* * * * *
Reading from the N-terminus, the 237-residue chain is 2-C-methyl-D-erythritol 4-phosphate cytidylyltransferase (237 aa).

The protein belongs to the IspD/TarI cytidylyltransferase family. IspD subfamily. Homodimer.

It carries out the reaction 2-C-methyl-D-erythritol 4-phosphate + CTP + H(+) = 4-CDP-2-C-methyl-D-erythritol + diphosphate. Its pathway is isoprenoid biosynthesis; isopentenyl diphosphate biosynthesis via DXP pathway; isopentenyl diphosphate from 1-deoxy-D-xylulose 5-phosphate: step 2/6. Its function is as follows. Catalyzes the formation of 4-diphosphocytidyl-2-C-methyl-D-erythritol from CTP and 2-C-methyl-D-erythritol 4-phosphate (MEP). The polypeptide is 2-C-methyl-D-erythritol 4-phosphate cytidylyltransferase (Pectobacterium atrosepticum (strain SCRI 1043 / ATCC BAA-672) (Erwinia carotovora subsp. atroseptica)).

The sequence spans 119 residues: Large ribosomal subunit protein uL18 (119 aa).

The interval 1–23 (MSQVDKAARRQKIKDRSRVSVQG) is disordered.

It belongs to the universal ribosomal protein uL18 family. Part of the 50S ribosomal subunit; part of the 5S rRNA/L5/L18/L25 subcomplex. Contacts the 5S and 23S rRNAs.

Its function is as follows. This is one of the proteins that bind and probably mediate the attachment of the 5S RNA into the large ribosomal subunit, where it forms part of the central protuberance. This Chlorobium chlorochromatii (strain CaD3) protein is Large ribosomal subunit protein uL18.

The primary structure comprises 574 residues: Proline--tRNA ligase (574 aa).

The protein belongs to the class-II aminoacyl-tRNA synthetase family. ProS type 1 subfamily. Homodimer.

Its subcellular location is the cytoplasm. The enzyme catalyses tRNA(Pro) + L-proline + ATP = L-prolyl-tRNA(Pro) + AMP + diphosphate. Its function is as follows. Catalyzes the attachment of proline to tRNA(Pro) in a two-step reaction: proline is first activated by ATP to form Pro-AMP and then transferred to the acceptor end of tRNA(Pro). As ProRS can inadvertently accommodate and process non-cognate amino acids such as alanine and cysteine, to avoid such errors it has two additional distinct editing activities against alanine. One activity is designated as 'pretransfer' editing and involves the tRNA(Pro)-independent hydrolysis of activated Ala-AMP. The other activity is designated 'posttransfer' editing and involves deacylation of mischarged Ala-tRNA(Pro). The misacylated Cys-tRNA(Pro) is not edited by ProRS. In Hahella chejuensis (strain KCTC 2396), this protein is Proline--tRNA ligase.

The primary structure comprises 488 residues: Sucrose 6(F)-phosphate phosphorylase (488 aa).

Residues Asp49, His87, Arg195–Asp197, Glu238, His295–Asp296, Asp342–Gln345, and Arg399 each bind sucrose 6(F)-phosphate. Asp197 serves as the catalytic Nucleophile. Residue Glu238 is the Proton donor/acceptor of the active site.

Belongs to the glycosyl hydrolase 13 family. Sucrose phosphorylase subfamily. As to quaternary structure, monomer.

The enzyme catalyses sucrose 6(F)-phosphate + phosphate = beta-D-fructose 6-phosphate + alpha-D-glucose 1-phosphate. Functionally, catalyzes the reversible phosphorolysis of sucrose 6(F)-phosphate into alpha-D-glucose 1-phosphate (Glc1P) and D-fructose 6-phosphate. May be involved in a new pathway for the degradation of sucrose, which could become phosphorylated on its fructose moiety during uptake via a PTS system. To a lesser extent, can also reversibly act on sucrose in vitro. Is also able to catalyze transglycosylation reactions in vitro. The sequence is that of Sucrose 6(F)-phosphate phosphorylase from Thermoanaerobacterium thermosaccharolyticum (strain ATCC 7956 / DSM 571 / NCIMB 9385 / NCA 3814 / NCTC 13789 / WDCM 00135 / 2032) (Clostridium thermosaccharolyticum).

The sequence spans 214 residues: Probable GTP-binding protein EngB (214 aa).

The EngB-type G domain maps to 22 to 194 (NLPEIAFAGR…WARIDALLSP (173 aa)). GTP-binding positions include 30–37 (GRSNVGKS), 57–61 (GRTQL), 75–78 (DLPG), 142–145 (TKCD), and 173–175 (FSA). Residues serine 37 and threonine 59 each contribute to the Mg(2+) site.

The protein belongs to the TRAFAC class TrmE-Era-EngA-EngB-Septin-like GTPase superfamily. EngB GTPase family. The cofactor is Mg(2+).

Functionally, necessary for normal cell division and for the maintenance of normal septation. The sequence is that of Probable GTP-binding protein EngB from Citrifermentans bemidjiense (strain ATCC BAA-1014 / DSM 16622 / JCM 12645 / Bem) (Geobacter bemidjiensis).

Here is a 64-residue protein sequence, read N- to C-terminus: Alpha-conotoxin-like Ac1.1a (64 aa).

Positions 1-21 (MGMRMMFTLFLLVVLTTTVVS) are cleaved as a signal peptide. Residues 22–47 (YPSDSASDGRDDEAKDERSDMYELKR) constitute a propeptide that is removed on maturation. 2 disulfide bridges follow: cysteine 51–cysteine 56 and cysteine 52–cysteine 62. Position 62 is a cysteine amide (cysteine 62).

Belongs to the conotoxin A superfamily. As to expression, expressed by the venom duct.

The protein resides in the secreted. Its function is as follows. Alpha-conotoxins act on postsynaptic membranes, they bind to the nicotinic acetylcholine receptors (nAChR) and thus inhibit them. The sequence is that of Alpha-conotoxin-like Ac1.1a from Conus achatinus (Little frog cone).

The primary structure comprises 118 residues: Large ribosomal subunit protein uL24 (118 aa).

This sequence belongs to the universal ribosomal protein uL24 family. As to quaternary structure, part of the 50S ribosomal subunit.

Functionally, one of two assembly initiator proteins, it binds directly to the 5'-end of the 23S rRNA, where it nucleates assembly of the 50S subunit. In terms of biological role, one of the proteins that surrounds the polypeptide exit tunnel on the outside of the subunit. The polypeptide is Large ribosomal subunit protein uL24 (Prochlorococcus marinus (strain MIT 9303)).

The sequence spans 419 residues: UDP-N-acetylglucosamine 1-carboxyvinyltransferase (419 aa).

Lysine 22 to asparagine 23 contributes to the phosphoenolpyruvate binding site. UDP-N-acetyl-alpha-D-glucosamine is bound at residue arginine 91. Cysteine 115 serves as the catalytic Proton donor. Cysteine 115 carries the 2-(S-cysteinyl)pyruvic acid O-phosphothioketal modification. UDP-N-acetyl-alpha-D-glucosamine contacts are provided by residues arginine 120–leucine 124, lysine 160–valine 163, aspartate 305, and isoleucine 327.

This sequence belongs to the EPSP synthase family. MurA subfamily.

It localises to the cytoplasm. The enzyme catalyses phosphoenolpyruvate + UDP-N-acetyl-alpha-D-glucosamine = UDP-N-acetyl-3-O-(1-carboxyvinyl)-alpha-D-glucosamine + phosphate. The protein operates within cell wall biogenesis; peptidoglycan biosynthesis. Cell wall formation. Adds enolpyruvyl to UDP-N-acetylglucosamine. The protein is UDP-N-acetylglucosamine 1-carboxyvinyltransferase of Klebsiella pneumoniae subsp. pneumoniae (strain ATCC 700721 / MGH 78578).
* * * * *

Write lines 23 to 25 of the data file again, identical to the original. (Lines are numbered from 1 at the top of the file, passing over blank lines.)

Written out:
The primary structure comprises 118 residues: Large ribosomal subunit protein uL24 (118 aa).

This sequence belongs to the universal ribosomal protein uL24 family. As to quaternary structure, part of the 50S ribosomal subunit.

Functionally, one of two assembly initiator proteins, it binds directly to the 5'-end of the 23S rRNA, where it nucleates assembly of the 50S subunit. In terms of biological role, one of the proteins that surrounds the polypeptide exit tunnel on the outside of the subunit. The polypeptide is Large ribosomal subunit protein uL24 (Prochlorococcus marinus (strain MIT 9303)).